Variation in use of nephron-sparing surgery among children with renal tumors

David I. Chu, Jessica C. Lloyd, Zarine R. Balsara, John S. Wiener, Sherry S. Ross, Jonathan C. Routh*

*Corresponding author for this work

Research output: Contribution to journalArticlepeer-review

7 Scopus citations


Objective Given the negative long-term effects of renal insufficiency, nephron-sparing surgery (NSS) is increasingly discussed for the treatment of pediatric renal tumors. We sought to examine variation in practice patterns of NSS among children with renal tumors.

Materials and methods We performed a retrospective cohort analysis of claims data for pediatric inpatient admissions captured by the Kids Inpatient Database (1997-2009). We identified children with renal tumors who underwent surgery, including radical nephrectomy (RN) and NSS. We used multivariable logistic regression to assess the relationship between use of NSS and various clinical, demographic, and geographic predictors of interest.

Results We identified 10,108 pediatric inpatient admissions for renal tumors. Of these, 1657 were surgical admissions, with 1501 patients (90.5%) undergoing RN and 156 (9.5%) undergoing NSS. On multivariable analysis, NSS was associated only with a concomitant diagnosis of renal insufficiency (relative ratio [RR] 3.37, p = 0.01) and surgery in the Northeastern USA (RR 3.07, p = 0.03). Race/ethnicity, age, payer type, procedure year, and other non-clinical factors were not significantly associated with NSS.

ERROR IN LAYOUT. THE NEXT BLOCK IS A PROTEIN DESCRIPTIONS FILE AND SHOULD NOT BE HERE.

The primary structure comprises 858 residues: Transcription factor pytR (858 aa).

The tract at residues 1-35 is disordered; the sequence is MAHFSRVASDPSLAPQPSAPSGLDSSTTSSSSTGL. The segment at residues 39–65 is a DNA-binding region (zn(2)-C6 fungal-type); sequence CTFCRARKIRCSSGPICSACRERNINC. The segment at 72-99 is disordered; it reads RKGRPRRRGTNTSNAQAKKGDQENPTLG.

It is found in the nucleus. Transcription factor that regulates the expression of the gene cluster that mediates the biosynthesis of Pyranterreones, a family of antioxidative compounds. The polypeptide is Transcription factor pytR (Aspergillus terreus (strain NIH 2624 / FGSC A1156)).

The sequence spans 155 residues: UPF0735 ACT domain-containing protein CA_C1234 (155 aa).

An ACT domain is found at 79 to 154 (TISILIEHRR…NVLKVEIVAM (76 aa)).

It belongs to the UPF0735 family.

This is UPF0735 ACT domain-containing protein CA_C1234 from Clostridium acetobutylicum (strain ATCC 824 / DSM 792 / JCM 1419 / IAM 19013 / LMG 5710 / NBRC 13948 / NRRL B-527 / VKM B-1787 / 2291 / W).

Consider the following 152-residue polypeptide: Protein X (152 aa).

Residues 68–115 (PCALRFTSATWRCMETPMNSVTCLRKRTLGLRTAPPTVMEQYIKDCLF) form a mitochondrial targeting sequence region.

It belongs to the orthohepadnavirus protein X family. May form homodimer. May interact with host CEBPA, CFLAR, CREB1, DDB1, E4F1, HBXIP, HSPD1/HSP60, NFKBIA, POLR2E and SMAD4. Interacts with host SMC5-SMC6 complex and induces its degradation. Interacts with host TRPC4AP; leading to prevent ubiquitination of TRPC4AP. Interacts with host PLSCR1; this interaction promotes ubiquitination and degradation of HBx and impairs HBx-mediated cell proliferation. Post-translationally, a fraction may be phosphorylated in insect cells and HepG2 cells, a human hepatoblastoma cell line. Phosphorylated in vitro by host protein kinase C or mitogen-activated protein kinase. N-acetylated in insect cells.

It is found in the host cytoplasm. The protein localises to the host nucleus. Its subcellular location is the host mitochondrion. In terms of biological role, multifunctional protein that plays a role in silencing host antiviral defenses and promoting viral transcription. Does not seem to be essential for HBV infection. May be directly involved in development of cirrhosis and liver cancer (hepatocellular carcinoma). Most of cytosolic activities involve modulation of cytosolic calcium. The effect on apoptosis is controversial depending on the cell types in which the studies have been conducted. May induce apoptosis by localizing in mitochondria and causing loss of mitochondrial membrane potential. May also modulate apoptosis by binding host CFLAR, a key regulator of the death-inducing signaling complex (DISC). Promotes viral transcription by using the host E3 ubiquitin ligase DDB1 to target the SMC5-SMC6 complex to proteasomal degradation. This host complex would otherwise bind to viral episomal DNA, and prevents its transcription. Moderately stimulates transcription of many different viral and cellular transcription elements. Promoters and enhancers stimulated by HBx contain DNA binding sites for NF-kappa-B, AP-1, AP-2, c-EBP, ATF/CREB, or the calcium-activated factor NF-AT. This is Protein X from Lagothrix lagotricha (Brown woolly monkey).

Conclusion In a large, nationwide pediatric cohort, RN remains the most common surgical intervention for renal tumors. NSS is significantly associated with a diagnosis of renal insufficiency, but not non-clinical factors such as patient gender or race.

Original languageEnglish (US)
Pages (from-to)724-729
Number of pages6
JournalJournal of Pediatric Urology
Issue number4
StatePublished - Aug 1 2014


  • Kidney neoplasms
  • Nephrectomy
  • Pediatrics
  • Practice pattern variations

ASJC Scopus subject areas

  • Urology
  • Pediatrics, Perinatology, and Child Health
  • Medicine(all)


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